Tuesday, October 19, 2010

A lesson in Cairo fashion

Coptic Church
I spent today first exploring the Egyptian museum and then Coptic Cairo.  Egyptian Christians are almost entirely of the Coptic faith, which split from the Catholic church in the 5th century over a debate whether Christ was human or divine.  I don't want to go into much detail about my day, so as to give away significant plot lines for my book...but suffice to say, Laurie, you would CRY in Coptic Cairo - it is so utterly awesome.

So instead, I'll diverge into a brief opinion piece about the differences between dressing for a good experience and dressing for a miserable experience in Egypt.
Mausoleums in Coptic Cairo

The middle cars of the Metro (fourth and fifth) are reserved for women only.  Other cars are for mixed sexes, but a woman traveling alone is asking for it by stepping into one.  I stick to the cars for women.

I heard and read several reviews that said women in the metros are even worse than men when it comes to harassing foreign women.  As I mentioned a couple of posts ago, I haven't had any trouble being harassed by men, so right now my harassment baseline is still set at zero.  That said, I haven't had any trouble with the women either.  The first day, I was in long sleeves and long pants (as I am every day) but no hijab - and I was categorically ignored on the subways.  Today, I scooted around the city a few times wearing a hijab (headscarf) on top of my long sleeves and long pants (and btw, sandles - evidently feet are the only part of your body it's perfectly acceptable to show here).

Two women on the subways acknowledged my existence today.  One moved aside and smiled to offer me the seat next to her. The other was a woman in Full Ninja (this is what Sara's brother in United Arab Emirates calls the niqab ensemble).  Anyway, I stepped aside to allow the woman to leave with her child, and she said, "nice."  I don't know if she was telling me in English that I was nice to move over for her, or if she was insulting me in Arabic with a word I don't know, but I choose to believe the former.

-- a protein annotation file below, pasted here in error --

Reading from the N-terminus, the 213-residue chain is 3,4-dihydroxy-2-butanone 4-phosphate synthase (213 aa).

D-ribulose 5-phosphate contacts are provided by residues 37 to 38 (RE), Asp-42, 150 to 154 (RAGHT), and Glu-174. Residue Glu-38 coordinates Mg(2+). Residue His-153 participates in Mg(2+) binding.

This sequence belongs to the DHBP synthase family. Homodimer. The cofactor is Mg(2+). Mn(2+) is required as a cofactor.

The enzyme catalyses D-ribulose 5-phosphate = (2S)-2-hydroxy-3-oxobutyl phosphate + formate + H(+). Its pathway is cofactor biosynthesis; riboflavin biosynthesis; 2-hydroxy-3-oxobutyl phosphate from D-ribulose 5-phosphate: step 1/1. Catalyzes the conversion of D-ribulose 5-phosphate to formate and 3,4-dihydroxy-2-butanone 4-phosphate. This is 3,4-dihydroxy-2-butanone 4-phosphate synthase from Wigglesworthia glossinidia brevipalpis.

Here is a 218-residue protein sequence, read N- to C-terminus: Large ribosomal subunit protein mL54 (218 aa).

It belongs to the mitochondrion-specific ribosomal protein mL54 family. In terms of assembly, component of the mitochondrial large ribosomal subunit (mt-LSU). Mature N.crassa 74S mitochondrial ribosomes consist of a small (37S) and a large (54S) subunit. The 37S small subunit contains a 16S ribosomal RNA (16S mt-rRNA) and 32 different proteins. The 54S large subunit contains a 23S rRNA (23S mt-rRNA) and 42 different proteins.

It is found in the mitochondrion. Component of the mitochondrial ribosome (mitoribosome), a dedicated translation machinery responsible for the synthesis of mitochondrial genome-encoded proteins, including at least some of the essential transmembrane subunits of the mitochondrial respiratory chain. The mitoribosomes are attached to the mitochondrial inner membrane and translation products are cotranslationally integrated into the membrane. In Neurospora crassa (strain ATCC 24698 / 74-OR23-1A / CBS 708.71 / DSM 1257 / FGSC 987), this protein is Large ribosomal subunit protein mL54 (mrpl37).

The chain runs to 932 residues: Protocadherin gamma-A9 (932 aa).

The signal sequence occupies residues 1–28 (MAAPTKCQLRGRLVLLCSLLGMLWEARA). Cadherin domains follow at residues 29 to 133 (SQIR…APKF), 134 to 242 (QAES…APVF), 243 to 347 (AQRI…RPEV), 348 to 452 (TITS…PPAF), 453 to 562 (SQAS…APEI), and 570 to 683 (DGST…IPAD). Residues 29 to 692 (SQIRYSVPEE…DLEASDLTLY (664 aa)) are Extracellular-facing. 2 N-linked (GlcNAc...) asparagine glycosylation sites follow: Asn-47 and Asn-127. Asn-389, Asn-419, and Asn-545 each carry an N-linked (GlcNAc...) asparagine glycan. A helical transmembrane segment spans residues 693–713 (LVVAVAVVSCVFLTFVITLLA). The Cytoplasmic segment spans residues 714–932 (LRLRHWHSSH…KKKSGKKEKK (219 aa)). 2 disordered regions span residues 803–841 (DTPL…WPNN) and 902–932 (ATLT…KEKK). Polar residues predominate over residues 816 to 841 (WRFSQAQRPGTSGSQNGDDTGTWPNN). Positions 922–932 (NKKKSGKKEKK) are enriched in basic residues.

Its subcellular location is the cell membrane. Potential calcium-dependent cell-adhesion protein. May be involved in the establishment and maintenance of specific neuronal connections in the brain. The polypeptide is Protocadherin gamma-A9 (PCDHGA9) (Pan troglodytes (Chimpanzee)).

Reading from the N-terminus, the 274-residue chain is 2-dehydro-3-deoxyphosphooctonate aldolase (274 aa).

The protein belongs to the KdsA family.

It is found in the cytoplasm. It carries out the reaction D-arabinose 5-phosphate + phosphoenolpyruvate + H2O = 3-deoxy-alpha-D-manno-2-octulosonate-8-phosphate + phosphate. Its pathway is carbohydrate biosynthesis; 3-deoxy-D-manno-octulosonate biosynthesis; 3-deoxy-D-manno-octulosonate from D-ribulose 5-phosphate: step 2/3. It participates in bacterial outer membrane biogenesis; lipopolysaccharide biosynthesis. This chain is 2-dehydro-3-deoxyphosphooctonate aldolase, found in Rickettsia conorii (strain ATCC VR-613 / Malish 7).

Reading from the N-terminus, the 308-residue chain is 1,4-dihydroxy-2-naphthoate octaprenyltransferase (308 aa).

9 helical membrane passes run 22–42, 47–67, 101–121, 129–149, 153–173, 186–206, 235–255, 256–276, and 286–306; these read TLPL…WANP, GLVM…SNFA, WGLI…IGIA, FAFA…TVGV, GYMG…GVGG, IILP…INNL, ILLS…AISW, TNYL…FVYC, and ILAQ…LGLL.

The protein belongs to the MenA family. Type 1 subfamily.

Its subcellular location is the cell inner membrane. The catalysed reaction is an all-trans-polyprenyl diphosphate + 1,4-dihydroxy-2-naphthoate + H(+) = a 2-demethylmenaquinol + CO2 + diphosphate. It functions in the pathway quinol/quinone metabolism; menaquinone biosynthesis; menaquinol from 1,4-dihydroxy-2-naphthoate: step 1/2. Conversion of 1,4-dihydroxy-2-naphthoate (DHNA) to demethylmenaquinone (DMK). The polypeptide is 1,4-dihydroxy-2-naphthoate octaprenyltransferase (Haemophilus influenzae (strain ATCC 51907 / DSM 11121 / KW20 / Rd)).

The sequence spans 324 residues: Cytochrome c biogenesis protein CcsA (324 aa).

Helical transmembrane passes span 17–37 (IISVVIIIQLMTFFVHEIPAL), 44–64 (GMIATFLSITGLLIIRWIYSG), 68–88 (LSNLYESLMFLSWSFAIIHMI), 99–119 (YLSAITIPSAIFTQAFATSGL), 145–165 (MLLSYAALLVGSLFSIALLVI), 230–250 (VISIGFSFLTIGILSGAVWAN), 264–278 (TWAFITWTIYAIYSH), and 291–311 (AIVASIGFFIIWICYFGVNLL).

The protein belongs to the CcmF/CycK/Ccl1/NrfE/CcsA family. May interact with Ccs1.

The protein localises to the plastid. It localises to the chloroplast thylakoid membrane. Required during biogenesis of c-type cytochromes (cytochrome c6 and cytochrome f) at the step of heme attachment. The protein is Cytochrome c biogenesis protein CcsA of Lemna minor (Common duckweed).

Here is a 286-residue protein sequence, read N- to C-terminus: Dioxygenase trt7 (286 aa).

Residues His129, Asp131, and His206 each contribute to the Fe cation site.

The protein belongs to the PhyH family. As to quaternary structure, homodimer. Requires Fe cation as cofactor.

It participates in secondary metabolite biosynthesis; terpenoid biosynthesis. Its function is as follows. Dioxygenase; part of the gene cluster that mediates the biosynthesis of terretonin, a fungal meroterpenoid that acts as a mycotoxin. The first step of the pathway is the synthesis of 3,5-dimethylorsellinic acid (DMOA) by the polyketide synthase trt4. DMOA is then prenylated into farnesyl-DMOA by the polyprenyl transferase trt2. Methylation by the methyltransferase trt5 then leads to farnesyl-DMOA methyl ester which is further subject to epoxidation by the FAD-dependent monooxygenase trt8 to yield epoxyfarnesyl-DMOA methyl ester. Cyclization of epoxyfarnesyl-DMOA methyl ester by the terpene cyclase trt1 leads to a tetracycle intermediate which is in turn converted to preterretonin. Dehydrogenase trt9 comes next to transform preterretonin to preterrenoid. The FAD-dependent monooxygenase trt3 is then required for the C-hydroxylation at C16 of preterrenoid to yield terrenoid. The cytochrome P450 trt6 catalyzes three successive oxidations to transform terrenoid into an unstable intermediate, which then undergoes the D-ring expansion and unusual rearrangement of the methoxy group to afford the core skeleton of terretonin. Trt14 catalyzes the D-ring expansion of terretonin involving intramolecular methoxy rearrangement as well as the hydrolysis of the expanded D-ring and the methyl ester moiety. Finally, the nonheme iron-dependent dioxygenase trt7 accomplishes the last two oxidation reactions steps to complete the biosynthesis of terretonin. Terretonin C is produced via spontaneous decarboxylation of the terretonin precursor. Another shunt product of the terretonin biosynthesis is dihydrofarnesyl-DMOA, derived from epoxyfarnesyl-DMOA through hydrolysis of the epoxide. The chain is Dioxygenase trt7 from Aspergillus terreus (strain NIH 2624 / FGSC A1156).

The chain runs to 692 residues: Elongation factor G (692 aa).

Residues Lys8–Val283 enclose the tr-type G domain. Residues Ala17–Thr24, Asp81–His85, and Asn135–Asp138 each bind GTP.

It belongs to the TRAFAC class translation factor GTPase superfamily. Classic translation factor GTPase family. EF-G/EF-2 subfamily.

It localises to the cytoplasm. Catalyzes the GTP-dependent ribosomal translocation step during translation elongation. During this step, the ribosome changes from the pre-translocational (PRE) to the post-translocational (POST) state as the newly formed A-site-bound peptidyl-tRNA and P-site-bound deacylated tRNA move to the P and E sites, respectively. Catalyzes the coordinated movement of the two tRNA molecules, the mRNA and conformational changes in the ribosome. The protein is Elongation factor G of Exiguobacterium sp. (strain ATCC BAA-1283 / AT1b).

Her name is "Georgia" in Greek, but I got an idea from her

So the point I'm making here is that whoever had issues with either women or men in Cairo must have been wearing a bikini.  I think if you dress conservatively, thus showing respect for the culture (as one should when traveling anywhere, in my humble opinion), you will be treated with respect as well.

Now, I know what you're thinking - but it is SOOOOO HOT!!  You're right.  It is. But to be honest with you, one gets used to it very quickly.  I was in the Egyptian museum today (which is not air conditioned) surrounded by about ten thousand sweaty tourists.  When I stepped outside and felt a breeze on the one part of my face that was exposed, I actually thought, wow, that's so nice and cool!  How lovely!  I could feel it all the way through my clothes, and I had no problem carrying on this way for the rest of the afternoon in Coptic Cairo.  Out of curiosity, I looked at the weather icon on my iPhone.  It was 99 degrees.

Indeed, the hijab seems to have its advantages.  This afternoon in Coptic Cairo I went to a stand to buy
some bottled water.  I approached the counter with two bottles as two women, Spanish speakers, were in a language-impaired debate with the guy behind the counter yelling in Arabic and English how much they needed to pay (he was telling them 10 Egyptian pounds per item for a bottle of water and two Cokes).  They seemed to understand, but were playing dumb as they clearly realized they were being ripped off.  I thought about stepping in to translate to Spanish (and thus hurry the process along) when the other guy behind the counter pointed at my two bottles of water and said, "sitta" - Arabic for six.  I dropped my six pounds (about $1.20), thanked him in Arabic and took off with my bottles of water.  The ladies were still there, mad as hornets.

Speaking of Spanish, I seem to be visiting Cairo with half the country of Spain and three quarters of the country of Mexico.  It's bizarre, but also comforting, as I speak the language.  Today I was in an elevator at McDonalds (yes, I really did say the elevator at McDonalds) with a couple who were staring at me in my hijab.  The man glanced at the woman and said, slightly under his breath, "ojos azules" - blue eyes.  I couldn't resist striking up a quick conversation in Spanish before stepping out of the elevator.

1 comment:

  1. Love it! Great post - I really love your writing Kris, thanks for sharing your experience.